Ruling that Chicago's ban on licensed retail gun shops and private firearms transfers is unconstitutional, a federal judge has dealt a stinging, much-needed rebuke to an overreaching city government.
U.S. District Judge Edmond Chang stayed his decision to give Chicago — which last year led U.S. cities in homicides — time to mull an appeal. But there's no appealing the Second Amendment, which he cited in ruling that Chicago's duty to protect its citizens' safety is outweighed by its obligation to protect their constitutional rights.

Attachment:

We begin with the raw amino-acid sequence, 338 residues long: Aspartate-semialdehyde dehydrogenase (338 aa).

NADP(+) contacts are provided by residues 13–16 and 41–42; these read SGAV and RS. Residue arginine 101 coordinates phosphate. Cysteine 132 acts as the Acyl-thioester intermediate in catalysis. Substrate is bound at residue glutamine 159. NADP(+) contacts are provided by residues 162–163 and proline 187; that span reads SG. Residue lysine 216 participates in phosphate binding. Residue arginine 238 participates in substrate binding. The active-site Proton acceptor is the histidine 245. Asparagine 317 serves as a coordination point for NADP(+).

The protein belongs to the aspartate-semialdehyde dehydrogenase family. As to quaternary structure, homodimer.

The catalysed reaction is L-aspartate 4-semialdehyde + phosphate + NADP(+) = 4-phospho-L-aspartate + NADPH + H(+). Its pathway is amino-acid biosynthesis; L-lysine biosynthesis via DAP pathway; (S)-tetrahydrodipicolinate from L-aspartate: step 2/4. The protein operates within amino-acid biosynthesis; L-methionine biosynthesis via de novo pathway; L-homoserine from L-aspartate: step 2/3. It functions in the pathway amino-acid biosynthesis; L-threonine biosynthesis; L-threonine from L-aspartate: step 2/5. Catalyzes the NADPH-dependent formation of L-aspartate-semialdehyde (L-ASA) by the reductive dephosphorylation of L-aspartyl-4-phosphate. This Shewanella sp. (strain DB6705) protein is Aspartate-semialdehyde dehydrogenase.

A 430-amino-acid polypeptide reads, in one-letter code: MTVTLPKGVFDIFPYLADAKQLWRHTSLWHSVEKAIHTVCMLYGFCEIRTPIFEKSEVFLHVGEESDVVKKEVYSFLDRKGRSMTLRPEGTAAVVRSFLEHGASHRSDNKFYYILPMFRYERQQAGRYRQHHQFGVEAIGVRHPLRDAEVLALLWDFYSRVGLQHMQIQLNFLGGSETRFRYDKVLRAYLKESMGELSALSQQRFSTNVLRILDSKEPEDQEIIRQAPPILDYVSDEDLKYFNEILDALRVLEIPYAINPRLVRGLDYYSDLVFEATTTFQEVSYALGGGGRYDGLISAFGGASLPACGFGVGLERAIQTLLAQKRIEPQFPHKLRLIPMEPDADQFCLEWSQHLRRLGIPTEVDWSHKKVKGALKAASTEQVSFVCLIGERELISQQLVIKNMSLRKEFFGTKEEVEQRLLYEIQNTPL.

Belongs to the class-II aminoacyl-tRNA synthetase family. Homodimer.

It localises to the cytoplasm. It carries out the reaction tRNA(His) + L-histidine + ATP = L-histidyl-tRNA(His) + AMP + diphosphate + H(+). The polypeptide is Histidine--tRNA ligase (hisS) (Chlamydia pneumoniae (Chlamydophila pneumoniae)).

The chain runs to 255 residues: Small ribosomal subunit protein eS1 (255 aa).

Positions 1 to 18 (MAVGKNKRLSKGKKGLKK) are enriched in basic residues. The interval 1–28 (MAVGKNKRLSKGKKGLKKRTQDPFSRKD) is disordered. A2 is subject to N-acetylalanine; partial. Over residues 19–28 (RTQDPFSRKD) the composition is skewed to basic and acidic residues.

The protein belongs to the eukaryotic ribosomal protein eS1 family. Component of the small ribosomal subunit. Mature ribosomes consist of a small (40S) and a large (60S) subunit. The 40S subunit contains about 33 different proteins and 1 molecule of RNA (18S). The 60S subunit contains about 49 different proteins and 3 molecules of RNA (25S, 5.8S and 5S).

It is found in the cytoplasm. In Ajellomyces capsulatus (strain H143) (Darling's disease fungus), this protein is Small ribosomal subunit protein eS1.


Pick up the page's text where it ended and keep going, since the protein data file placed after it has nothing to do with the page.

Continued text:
It's not the first time that a court has curbed Chicago or Illinois gun-grabbing. The U.S. Supreme Court struck down the city's gun ban in 2010. A federal appellate court forced Illinois — last holdout among the states — to finally allow concealed carry permits last year.
After a federal appellate court struck down the city's gun-range ban in 2012, Chicago used “zoning and other regulatory measures to make it difficult” for such law-abiding firearms businesses, according to the Chicago Tribune. Besides possibly appealing this latest ruling, the city might try such tactics again.
If it does, Chicago will confirm its anti-gun attitude's underlying tendency: wrongly blaming legal guns, legal firearms businesses and law-abiding gun owners for gun-related violent crime. The latter two should be thankful that this judge and others stand ready to uphold their Second Amendment rights.
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